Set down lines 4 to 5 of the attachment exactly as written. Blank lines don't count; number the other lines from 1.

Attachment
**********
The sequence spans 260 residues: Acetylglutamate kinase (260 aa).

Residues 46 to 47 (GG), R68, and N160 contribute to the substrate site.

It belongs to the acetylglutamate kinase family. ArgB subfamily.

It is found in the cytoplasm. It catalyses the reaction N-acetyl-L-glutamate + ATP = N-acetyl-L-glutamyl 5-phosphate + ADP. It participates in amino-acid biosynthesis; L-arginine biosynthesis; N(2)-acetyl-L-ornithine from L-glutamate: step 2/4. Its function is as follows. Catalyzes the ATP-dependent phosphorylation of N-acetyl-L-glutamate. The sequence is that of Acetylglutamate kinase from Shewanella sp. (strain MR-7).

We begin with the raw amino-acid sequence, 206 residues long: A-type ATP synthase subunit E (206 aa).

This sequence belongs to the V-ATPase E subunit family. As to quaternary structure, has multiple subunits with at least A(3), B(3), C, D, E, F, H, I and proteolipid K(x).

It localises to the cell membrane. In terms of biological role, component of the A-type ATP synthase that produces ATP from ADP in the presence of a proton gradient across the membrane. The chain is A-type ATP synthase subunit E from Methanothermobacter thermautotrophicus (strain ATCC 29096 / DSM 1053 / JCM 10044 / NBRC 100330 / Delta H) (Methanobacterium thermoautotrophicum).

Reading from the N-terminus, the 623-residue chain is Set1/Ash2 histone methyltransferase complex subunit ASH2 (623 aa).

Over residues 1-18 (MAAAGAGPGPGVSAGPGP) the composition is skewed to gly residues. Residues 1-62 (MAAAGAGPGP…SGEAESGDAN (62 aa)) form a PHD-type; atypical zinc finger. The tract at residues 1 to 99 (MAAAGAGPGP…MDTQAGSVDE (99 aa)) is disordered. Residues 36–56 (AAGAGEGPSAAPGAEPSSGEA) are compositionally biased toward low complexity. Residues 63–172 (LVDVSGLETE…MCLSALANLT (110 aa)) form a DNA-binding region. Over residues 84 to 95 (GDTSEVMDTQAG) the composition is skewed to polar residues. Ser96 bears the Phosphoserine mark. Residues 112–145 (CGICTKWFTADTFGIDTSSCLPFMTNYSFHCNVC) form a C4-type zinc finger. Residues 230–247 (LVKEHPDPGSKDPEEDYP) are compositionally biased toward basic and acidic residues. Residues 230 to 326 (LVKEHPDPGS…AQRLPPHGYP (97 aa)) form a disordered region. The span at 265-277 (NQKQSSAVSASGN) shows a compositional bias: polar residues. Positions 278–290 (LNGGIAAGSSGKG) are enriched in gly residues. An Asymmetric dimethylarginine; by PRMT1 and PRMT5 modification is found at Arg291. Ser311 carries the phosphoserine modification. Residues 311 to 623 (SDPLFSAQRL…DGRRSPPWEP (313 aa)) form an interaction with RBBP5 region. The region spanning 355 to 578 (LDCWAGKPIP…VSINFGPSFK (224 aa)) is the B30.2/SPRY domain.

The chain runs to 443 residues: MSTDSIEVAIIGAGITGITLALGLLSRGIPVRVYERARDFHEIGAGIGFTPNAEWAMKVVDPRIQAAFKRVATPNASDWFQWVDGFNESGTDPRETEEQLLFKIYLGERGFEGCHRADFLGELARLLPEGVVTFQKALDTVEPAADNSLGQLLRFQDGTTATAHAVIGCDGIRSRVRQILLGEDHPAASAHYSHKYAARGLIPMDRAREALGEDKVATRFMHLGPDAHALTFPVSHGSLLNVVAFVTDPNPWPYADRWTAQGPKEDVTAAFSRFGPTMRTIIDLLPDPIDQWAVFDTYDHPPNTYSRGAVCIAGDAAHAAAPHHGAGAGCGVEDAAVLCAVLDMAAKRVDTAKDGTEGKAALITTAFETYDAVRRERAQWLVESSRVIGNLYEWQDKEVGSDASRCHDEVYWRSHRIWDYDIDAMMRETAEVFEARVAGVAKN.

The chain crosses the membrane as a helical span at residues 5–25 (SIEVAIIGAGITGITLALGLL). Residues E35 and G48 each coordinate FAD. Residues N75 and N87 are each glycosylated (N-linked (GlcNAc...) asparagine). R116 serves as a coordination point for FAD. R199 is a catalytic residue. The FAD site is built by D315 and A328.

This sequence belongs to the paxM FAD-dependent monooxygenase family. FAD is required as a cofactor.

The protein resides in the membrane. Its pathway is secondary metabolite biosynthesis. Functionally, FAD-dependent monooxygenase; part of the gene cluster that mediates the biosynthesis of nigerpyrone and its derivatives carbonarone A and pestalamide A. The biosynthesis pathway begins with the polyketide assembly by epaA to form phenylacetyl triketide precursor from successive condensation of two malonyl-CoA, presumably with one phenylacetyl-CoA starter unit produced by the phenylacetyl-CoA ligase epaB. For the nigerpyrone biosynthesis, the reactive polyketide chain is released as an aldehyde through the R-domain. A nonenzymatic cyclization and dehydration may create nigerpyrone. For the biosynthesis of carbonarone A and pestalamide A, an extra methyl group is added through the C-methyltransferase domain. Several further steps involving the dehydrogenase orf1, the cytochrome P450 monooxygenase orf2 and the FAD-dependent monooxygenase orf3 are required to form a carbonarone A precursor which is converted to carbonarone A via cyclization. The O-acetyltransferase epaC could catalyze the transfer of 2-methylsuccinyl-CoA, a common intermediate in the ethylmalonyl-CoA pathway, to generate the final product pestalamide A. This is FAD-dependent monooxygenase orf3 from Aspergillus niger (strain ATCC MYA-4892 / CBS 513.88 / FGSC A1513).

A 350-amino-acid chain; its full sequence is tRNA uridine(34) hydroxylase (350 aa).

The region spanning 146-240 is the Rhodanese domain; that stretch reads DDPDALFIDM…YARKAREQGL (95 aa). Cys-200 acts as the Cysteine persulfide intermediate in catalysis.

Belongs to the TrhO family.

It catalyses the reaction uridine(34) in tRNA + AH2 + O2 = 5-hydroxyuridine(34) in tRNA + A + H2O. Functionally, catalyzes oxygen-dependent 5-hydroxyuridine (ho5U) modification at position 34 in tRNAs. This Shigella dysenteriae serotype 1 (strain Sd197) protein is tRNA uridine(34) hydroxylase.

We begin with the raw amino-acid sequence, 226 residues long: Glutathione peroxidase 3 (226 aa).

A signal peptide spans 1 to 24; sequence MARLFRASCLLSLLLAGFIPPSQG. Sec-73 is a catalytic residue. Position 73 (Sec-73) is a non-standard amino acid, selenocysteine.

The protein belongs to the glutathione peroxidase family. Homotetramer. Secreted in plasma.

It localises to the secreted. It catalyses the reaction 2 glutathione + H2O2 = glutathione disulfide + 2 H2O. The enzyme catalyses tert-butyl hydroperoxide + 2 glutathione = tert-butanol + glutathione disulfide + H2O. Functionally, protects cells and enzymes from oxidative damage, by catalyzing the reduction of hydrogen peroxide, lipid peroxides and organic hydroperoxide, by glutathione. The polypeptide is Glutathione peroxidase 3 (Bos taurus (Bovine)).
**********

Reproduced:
It is found in the cytoplasm. It catalyses the reaction N-acetyl-L-glutamate + ATP = N-acetyl-L-glutamyl 5-phosphate + ADP. It participates in amino-acid biosynthesis; L-arginine biosynthesis; N(2)-acetyl-L-ornithine from L-glutamate: step 2/4. Its function is as follows. Catalyzes the ATP-dependent phosphorylation of N-acetyl-L-glutamate. The sequence is that of Acetylglutamate kinase from Shewanella sp. (strain MR-7).

We begin with the raw amino-acid sequence, 206 residues long: A-type ATP synthase subunit E (206 aa).